Starring Timothy Olyphant, Stephen Eric McIntyre
Directed by Gary Yates
When Hollywood delves vein-deep into a druggie flick, the audience can usually be guaranteed at least one hallucination, a mumble-scream monologue, and careful layers of makeup — disguised as dirt — to subdue the pretty sheen of the actors’ faces. High Life delivers all of those requirements, and goes one step further by attempting to package a junkie-heist caper as comedy.
The basic premise is familiar: four losers hatch a get-rich-quick scheme (in this case, to rob a bank machine). The plot’s mastermind is Dick (Timothy Olyphant), a former lawyer who leads a group of stereotypical addicts, including hapless idiot Donnie (Joe Anderson), pretty boy Billy (Rossif Sutherland), and violent thug Bug (Stephen Eric McIntyre).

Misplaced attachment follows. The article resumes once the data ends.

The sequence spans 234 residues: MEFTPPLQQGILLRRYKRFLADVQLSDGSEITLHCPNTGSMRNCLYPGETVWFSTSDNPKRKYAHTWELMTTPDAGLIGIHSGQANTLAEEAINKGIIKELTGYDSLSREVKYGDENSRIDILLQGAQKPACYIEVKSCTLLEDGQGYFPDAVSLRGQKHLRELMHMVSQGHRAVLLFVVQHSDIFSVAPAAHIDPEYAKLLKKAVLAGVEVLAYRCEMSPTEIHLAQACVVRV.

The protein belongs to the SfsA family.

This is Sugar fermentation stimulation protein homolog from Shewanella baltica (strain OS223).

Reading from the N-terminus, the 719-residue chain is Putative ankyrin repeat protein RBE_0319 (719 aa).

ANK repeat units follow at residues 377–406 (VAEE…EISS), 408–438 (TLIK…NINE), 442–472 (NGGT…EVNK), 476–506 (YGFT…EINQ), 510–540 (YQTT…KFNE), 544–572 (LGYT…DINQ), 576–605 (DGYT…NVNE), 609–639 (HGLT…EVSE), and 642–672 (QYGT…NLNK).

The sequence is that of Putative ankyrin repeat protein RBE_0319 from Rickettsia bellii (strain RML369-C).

The “funny” parts of this dark comedy aren’t all that funny, coming as they do courtesy of the quartet’s crazy drug-fueled antics, and knowing nods to the early-’80s time period. (“Look, you can still smoke inside banks!” the film winks at us.) What does work, and to surprisingly moving effect, is the serious stuff under High Life’s facetious surface. Nuanced performances by Olyphant, as an absentee dad, and McIntyre, as an aging street hood struggling with his latent homosexuality, add layers of subtext to an otherwise lacklustre script.
Flying bullets, narcotics, and a body count can occasionally create comedic gold (hello, Pineapple Express!), but High Life isn’t an innocent little pot party. It dwells in the much harder, more devastating world of addiction, making it almost impossible for the film’s sketchy sad sacks to give an audience much to laugh about. ★★ —Andrea Warner